The Republic of Macedonia has been in a state of political turmoil for some time. The most recent general election was held in December 2016, but it is still unclear whether a new government can be formed. Considering the circumstances, the provisional authorities have taken laudable steps to maintain a sense of continuity when it comes to national renewable energy policy. In late January, the Ministry of Economy extended the Programme for partial subsidising of purchased and installed solar thermal collectors in households. “This scheme has been a success since its implementation in 2007 and attracts broad interest,” the country’s economy minister, Driton Kuchi, explained on TV Nova on 7 February. Online news portal Tochka reports that between 2007 and 2016 (see the chart above), the programme supported 4,237 households with a total of Macedonian Denar (MKD) 54 million (around EUR 900,000).
The good news is that the scheme’s 2017 budget has almost tripled. Previously, there were MKD 6 million (EUR 100,000) available to provide financial assistance to Macedonians purchasing solar water heaters. Starting this year, the budget is MKD 16 million (EUR 260,000). Subsidy requirements remain unchanged; every household can be reimbursed for up to 30 % of the system cost, including installation, an amount capped at around around EUR 300. Additionally, buyers of solar thermal systems for heating and cooling benefit from a reduced 5 % VAT instead of the usual 18 % (for more information about the scheme, please see the database of incentive programmes).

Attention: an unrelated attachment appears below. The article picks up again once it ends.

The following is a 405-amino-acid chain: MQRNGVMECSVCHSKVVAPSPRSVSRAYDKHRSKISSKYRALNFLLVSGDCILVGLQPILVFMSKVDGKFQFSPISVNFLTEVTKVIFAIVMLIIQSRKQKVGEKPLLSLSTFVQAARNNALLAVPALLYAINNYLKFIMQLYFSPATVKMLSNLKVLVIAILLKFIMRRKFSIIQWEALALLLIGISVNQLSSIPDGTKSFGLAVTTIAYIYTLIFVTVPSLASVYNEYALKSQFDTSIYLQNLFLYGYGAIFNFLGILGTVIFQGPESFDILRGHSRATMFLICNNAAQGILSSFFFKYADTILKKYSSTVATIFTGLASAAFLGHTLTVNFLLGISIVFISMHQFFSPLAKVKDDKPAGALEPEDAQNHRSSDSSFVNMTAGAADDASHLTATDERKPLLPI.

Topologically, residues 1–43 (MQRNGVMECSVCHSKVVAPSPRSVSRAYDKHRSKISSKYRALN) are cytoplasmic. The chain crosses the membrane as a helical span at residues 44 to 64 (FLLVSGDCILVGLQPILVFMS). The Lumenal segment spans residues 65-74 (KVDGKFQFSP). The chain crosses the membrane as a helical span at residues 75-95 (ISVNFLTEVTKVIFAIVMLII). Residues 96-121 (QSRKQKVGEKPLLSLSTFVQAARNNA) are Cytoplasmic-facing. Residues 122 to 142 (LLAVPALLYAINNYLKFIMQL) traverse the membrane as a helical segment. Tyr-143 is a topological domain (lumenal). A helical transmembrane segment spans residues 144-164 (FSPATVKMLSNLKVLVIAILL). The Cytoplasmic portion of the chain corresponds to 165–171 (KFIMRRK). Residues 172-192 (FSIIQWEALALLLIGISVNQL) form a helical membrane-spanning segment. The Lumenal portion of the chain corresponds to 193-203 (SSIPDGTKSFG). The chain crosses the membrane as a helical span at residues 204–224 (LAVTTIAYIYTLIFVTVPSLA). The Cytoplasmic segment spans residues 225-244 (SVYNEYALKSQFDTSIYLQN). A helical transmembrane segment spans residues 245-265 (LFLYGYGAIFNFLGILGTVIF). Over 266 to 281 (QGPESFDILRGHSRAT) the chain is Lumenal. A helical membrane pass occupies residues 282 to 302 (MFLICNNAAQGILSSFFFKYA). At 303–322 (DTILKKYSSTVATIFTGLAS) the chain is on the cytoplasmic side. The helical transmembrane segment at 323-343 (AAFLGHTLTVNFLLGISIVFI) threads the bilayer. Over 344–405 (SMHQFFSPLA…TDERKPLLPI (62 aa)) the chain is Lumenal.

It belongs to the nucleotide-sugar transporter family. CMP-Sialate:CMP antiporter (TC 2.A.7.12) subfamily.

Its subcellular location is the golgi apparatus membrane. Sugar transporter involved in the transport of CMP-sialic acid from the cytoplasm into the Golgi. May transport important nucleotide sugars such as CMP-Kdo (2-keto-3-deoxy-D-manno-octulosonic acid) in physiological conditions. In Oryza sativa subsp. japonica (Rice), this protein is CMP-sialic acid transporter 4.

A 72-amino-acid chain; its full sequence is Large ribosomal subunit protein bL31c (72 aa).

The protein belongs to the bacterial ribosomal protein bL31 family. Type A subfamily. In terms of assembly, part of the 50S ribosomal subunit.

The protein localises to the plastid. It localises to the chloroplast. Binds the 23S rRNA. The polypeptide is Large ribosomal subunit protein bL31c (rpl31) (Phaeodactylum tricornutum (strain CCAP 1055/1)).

“We implemented this measure to promote renewable energy use, improve energy efficiency and protect our environment in accordance with the commitments made by the Republic of Macedonia as a country aspiring to become part of the European Union,” Kuchi said on TV Nova. As an applicant for EU membership and a member of the Vienna-based Energy Community, Macedonia is required to increase the utilisation of renewable energies and raise energy efficiency. The country must also report regularly on its progress by drafting National Renewable Action Plans (NREAP). The Macedonian NREAP 2025 with Vision Until 2030 provides a very advantageous framework for solar thermal use, considering an average yearly solar irradiation of 1,385 kWh/m² (see the attached PDF). The NREAP authors estimate that a household can save 2,400 kWh of heat energy or around MDK 13,000 (EUR 200) in electricity cost over eight months by using a solar water heater.
In light of the – according to Kuchi – successful promotion of solar thermal energy in the residential sector, the question arises whether there could and should be similar support schemes for the industrial use of solar heating and cooling. To promote the installation of solar thermal plants in industrial facilities which consume large amounts of hot water, such as dairies, food processing businesses and textile factories, it will be necessary to support national manufacturers by facilitating export and administrative procedures, the NREAP authors say.
Websites of organisations mentioned in this article:
Macedonian Ministry of Economy: http://www.economy.gov.mk
Energy Community: http://www.energy-community.org